Here is a link to the questions I created.
Put on some music and play it loud. I played “Eye of the Tiger” to get the kids pumped, and released them into the laboratory. The next musical choices were Kid Bop songs on Spotify. It was pretty awesome to see them grooving and dancing, while solving the math problems!
I walked around the classroom and monitored their progress and gave them clues, but did not provide the answers. That was their responsibility as a learner and as a team. It was also really fantastic to see students spontaneously using our Idea Paint walls to solve problems. Slowly groups started to finish. Most teams were finished in about 30 minutes. (Side note, be sure to have an activity planned for the fast finishers.)
Prior to the scavenger hunt beginning, we had a discussion regarding expectations of behavior and being a good sport. This type of appreciation in constantly instilled in my classroom, so for the most part, students did rise to the occasion and were both responsible and respectful.
Thinking about what I can improve on for the next time, I would do the following:
I also had a meeting to debrief with my scholars about the lesson to hear about what they thought went well, and what could be improved. They had the same suggestions as the ones above. Be sure to involve students and listen to their voices, because the feedback and suggestions they provide can be extremely valuable to the overall learning experience.
I will elated about how this process went. Check out the photos below and the Instagram video. As always, if you have any questions or feedback, I’d greatly appreciate it. If you’ve made it this far, feel free to follow me on Twitter @mrsapia_teach
I first heard about Idea Paint from a couple of teachers in my professional learning network. Idea paint can transform many surfaces into a dry erase surface. Simple premise, with an enormous amount of potential to revolutionize how students can work collaboratively in a classroom.
I moved forward with my vision and created a Donor’s Choose project. Before I knew it, I was fully funded by the generous donations from parents in my classroom, as well as other parents of students who attend my school via a post on our PTO Facebook page. In addition to the Donor’s Choose donation, another parent from my building caught wind of this project and donated an addtional can of Idea Paint! Score!!
How Will I Use Idea Paint?
As I stated above, I am looking to augment how scholars work collaboratively in my classroom. Looking around my classroom, I realized that there was so much valuable space in my room that was under utilized. This is our time to think outside the box of what a traditional classroom can look like. Check out the photos below for before and after examples of my classroom.
Throughout my years of teaching, I’ve learned an unbelievable amount of information about how to run a classroom. The list can go on and on. One of the most important lessons I’ve learned was to talk less and allow scholars to work collaboratively in a purposeful, concise manner. The impact of such a collaborative classroom has impacted my scholars because I have more time to work with groups and individuals to meet their specific needs, leading to greater academic success.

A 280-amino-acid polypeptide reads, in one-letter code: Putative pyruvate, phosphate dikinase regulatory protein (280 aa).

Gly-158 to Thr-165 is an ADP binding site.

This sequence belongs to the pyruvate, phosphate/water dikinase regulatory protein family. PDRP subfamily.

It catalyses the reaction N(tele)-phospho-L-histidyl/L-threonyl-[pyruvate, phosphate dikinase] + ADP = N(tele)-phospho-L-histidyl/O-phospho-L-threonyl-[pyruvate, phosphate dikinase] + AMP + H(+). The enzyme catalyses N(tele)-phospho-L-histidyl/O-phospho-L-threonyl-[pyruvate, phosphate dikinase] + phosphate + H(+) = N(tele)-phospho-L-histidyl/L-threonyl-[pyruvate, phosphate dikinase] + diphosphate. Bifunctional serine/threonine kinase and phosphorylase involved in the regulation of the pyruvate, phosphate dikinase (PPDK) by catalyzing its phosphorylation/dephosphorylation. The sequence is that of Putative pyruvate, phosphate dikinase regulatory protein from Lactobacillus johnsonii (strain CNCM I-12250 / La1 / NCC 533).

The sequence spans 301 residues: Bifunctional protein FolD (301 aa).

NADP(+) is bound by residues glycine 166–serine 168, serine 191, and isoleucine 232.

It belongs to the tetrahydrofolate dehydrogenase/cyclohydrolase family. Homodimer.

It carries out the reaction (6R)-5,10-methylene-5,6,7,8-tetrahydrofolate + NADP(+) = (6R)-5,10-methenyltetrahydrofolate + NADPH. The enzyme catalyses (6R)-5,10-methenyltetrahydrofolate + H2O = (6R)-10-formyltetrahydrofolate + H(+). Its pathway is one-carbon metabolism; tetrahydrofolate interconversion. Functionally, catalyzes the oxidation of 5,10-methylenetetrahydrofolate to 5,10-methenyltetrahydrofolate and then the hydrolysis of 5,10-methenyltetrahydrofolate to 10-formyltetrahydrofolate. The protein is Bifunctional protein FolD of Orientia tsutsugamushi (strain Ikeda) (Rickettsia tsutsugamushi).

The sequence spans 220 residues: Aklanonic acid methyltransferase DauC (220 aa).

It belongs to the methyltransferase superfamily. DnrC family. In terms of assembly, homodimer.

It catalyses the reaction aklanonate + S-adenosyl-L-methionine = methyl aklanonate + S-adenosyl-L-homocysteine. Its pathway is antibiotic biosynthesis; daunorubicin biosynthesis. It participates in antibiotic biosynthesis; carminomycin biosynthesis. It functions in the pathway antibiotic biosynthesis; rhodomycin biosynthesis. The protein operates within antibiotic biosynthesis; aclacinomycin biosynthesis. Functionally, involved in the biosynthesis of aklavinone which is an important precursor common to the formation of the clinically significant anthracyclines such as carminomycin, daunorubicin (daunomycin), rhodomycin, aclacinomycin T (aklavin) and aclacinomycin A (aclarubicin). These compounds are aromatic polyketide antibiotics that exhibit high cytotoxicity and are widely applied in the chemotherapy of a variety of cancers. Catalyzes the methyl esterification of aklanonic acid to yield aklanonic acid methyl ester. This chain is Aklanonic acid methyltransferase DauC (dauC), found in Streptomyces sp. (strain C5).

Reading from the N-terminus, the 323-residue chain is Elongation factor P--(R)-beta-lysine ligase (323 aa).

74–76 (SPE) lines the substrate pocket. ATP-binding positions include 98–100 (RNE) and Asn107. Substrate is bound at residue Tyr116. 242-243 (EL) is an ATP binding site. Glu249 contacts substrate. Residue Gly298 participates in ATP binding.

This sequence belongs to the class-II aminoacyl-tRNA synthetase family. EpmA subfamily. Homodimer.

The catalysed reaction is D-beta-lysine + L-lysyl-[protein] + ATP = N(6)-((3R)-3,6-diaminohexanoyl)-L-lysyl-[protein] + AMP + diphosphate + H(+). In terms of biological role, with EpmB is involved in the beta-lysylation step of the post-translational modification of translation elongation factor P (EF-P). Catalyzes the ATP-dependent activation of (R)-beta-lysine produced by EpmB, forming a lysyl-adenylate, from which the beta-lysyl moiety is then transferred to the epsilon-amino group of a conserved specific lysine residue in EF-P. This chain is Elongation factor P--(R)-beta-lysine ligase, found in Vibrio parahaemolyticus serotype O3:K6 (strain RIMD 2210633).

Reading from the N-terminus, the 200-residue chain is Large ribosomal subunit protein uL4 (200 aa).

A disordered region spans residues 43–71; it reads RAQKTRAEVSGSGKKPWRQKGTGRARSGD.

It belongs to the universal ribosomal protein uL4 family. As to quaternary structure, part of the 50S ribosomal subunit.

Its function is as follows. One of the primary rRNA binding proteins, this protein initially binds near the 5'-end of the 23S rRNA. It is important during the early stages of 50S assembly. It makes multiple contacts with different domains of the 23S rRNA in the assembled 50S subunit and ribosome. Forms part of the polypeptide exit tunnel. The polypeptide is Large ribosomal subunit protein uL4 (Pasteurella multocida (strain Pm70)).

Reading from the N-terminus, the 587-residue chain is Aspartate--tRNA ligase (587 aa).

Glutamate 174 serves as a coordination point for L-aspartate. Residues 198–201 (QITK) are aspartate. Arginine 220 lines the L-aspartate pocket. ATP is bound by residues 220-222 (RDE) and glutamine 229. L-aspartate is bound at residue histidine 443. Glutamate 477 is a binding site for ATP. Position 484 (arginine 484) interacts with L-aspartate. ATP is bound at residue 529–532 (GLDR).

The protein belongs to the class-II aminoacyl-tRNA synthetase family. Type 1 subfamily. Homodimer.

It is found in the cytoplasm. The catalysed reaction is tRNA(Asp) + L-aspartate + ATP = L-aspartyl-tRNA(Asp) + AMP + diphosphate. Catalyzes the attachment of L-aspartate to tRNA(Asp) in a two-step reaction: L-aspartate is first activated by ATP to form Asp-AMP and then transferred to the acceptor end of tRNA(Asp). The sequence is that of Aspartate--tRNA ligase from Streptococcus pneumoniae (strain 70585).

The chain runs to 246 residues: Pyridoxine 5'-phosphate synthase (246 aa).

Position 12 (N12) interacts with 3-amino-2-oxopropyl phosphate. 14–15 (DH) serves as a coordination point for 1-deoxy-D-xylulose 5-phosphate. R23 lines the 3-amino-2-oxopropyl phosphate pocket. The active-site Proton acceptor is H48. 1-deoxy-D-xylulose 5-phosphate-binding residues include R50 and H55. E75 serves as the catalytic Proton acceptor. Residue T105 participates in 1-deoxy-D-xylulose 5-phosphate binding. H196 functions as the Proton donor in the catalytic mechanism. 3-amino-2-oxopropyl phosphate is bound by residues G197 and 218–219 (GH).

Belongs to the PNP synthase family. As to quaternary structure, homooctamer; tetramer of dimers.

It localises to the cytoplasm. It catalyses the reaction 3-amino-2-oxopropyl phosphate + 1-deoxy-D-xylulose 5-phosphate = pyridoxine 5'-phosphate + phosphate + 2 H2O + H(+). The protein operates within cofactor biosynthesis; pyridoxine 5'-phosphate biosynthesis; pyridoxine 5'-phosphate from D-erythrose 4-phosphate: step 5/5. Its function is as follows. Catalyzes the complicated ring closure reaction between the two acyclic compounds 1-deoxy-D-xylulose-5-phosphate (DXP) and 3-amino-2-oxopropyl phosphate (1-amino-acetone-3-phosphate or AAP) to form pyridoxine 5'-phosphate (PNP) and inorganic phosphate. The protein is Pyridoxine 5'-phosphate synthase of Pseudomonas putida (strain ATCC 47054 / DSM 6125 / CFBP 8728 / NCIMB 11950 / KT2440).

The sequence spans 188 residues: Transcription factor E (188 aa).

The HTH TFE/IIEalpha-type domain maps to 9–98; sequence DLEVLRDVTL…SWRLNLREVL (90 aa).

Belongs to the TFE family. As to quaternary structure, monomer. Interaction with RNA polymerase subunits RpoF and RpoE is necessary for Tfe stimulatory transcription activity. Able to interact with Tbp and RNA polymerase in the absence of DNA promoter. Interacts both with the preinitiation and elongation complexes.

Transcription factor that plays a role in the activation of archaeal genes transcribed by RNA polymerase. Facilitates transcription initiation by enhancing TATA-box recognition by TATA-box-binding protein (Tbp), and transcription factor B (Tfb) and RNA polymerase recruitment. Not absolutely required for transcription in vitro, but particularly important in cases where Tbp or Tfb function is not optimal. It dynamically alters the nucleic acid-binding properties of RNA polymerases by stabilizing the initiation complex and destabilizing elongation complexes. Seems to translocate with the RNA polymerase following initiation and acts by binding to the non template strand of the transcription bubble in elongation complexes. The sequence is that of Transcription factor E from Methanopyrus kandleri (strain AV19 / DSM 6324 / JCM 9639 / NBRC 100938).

My scholars are changing by using this model because, as I stated above, scholars learn by doing, not just by listening. I have started to use this model with math, because I use a centers based approach, so scholars can learn and help each other because of the increased collaboration and flexibility of the model. Scholars collaborate with different types of learners, which will benefit them as they proceed through their educational career and into the workforce.
I am also using Idea Paint during Reader’s Workshop and small group instruction. After modeling a specific skill that day, scholars are asked to demonstrate that skill during the work period. If the lesson calls for group work, Idea Paint is the way to go. I can easily monitor scholar’s progress, while working in small groups, because of the size of the surface. I can provide easy redirection to get scholars back on track, if needed. I can then snap a photo and upload it into their digital portfolios using Evernote for future reference, when I remember.
Here are a couple “Vine” videos Demonstrating the use of Idea Paint.
While this is only my second week of full implementation, my scholars and I feel really enthusiastic about its potential. My hope is that with the second can, I will be able to paint many desks in my classroom, with administrative permission of course!
As a proponent of student voice, I have heard and listened to my scholar’s feedback about how to best use Idea Paint. I look forward to continuing to look for creative ways to use Idea Paint in my classroom. If you have any feedback or suggestions, I’d love to hear them.
If you’d made it this far, feel free to follow me on Twitter @mrsapia_teach